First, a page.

How Does the SBI Investigate Police Shootings in North Carolina?

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Carolina Public PressWritten by Laura Lee and Jordan Wilkie, Carolina Public Press.

The N.C. State Bureau of Investigation is looking into why Pasquotank County sheriff’s officers fatally shot Andrew Brown Jr. on April 21. Sheriff Tommy Wooten II asked the SBI to investigate.

“It is customary that the State Bureau of Investigation investigate incidents of officer-involved shootings in North Carolina at the request of local law enforcement agencies and prosecutors,” SBI Director Robert L. Schurmeier wrote in a public statement.

Two other agencies will also investigate aspects of the shooting. Wooten also asked the N.C. Sheriffs’ Association to arrange for officers from outside agencies to conduct an independent internal review of Wooten’s office. The FBI opened its own investigation to see if federal civil rights laws were violated in the shooting of Brown.

But only the results of the SBI investigation will go to the local district attorney, Andrew Womble, who has the power to press state criminal charges against the officers at the scene of Brown’s shooting.

Lawyers for Brown’s family support the SBI investigation and say that they immediately contact the agency anytime they receive information.

“We are working closely with the SBI, with anything we come up with to get them because they’re the only unbiased, impartial investigative body we have,” said Bakari Sellers, one of the Brown family attorneys.

Brown had video cameras on his house that have been missing for a couple of weeks. The family attorneys found a family member who had the cameras and are turning the devices over to the SBI immediately, Sellers said. The cameras are from the Ring company and do not record any video unless the owner has a subscription, which it does not seem Brown had, according to Sellers.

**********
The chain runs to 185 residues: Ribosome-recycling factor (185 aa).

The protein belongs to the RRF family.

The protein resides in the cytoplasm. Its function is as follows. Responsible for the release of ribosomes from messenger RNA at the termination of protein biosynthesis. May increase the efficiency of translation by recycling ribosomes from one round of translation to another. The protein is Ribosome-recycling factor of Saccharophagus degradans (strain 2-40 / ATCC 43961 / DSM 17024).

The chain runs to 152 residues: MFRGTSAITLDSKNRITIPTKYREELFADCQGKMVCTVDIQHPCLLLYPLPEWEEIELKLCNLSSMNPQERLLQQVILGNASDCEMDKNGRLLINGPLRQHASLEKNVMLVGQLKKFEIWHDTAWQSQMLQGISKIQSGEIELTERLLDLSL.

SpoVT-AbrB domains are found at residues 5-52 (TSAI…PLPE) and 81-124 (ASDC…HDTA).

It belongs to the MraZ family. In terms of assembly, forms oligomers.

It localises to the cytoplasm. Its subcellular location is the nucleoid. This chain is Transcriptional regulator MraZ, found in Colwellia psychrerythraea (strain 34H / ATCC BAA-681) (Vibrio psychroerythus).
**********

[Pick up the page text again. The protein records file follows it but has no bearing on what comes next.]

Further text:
In its investigation, the SBI will use evidence that agents receive from the family attorneys, from public tips and from reviewing body camera and dashboard camera footage from the Sheriff’s Office. The SBI does not make legal determinations about what it finds. Only Womble can do that unless he takes the state Department of Justice up on its offer to appoint a special prosecutor.

How the SBI got involved

When the Pasquotank sheriff’s version of a SWAT team showed up at Brown’s residence about 8:30 a.m. to serve arrest and search warrants, three of the seven deputies present discharged their firearms, killing Brown, according to warrant records and statements from Sheriff Wooten.

The same day, Wooten requested that the SBI investigate the shooting, and he put all seven officers on leave. Under state law, the SBI may investigate at the request of an agency head such as Wooten.

Had he not requested it, Brown’s next of kin — spouse, child, parent or sibling — could have asked the district attorney to request an SBI investigation within 180 days of his death. Upon receiving such a request, the law requires a district attorney to request an SBI investigation.

“Normally, an officer-involved shooting investigation will have a crime-scene agent, a case agent and a varying number of agents to conduct interviews” who report to an SBI supervisor, according to a guide by the Sheriffs’ Association called The Officer’s Use of Force: The Investigative Process.

Typically, the SBI case agent will ask for a copy of the law enforcement agency’s use-of-force document. The Pasquotank Sheriff’s Office released its use-of-force document on its website following the shooting.

“The case agent will set up a time to brief the local district attorney on the investigation and determine if there are any particular needs or questions that the district attorney wants pursued,” according to the Sheriffs’ Association guide.

Pasquotank County District Attorney Womble has not responded to questions from Carolina Public Press.

During a hearing about the release of body camera footage, Womble told Superior Court Judge Jeffrey Foster that he anticipated the SBI would conclude its investigation in 30 days.

The SBI did not confirm Womble’s timetable.